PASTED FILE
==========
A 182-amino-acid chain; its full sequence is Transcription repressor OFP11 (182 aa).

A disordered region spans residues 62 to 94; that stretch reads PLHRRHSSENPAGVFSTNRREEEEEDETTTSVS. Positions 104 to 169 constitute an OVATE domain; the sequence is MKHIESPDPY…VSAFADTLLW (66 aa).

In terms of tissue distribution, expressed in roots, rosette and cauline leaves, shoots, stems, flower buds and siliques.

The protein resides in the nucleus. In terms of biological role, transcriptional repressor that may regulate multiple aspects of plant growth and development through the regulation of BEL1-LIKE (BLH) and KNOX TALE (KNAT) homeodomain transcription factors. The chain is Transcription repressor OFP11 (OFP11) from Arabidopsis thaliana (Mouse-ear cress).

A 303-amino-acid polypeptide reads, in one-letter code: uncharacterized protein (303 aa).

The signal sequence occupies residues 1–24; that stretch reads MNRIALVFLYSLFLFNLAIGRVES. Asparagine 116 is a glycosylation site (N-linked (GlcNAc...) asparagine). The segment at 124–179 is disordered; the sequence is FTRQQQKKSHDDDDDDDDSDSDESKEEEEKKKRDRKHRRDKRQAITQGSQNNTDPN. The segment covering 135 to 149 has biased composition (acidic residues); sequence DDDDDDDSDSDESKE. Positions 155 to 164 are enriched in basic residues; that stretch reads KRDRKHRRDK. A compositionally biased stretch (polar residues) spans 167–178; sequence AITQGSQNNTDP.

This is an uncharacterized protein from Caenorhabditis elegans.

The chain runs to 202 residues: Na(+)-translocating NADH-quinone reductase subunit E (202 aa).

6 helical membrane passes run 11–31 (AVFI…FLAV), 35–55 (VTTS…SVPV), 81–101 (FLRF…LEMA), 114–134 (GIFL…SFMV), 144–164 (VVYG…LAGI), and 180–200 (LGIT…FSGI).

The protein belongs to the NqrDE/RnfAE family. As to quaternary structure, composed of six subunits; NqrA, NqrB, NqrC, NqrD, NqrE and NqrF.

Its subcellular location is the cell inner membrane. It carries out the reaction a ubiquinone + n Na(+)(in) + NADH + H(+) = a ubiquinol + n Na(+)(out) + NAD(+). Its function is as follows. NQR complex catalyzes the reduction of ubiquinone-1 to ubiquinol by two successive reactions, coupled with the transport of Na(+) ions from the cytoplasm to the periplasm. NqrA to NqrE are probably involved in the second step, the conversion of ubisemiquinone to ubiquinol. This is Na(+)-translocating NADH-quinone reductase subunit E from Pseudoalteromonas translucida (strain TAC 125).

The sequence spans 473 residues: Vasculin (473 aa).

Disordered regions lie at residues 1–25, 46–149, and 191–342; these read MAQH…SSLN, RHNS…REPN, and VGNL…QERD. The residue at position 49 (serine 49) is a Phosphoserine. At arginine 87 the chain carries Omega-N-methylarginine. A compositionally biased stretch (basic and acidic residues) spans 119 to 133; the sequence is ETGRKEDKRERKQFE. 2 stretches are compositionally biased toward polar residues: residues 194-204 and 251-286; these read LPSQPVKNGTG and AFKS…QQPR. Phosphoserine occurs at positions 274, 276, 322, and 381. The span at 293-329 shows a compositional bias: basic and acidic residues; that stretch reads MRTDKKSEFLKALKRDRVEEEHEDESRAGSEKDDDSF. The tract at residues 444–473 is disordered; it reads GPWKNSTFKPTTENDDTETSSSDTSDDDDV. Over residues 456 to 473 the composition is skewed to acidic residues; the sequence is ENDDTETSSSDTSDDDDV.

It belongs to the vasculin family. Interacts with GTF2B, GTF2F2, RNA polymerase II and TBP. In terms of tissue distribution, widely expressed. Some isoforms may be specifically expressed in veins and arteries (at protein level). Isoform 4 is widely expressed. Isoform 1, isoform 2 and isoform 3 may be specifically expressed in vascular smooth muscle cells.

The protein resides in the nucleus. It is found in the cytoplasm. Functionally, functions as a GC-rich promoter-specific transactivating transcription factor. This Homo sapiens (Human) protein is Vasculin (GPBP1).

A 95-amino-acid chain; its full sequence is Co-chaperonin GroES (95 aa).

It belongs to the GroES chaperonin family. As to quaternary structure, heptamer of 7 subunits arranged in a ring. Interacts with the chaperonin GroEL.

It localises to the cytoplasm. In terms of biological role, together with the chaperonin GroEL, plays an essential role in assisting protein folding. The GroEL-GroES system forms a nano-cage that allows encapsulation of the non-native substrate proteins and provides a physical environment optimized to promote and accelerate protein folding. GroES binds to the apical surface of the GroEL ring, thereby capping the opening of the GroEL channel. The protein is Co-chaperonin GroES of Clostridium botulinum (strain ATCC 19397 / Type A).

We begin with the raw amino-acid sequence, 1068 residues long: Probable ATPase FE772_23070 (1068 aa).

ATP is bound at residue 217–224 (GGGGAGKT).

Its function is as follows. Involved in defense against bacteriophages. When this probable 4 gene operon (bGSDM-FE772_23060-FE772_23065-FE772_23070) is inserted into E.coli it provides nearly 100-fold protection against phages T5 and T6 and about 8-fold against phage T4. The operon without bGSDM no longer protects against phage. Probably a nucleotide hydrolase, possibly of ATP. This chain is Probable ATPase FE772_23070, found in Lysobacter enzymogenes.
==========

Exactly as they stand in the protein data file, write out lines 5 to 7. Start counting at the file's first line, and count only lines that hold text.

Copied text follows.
A 303-amino-acid polypeptide reads, in one-letter code: uncharacterized protein (303 aa).

The signal sequence occupies residues 1–24; that stretch reads MNRIALVFLYSLFLFNLAIGRVES. Asparagine 116 is a glycosylation site (N-linked (GlcNAc...) asparagine). The segment at 124–179 is disordered; the sequence is FTRQQQKKSHDDDDDDDDSDSDESKEEEEKKKRDRKHRRDKRQAITQGSQNNTDPN. The segment covering 135 to 149 has biased composition (acidic residues); sequence DDDDDDDSDSDESKE. Positions 155 to 164 are enriched in basic residues; that stretch reads KRDRKHRRDK. A compositionally biased stretch (polar residues) spans 167–178; sequence AITQGSQNNTDP.

This is an uncharacterized protein from Caenorhabditis elegans.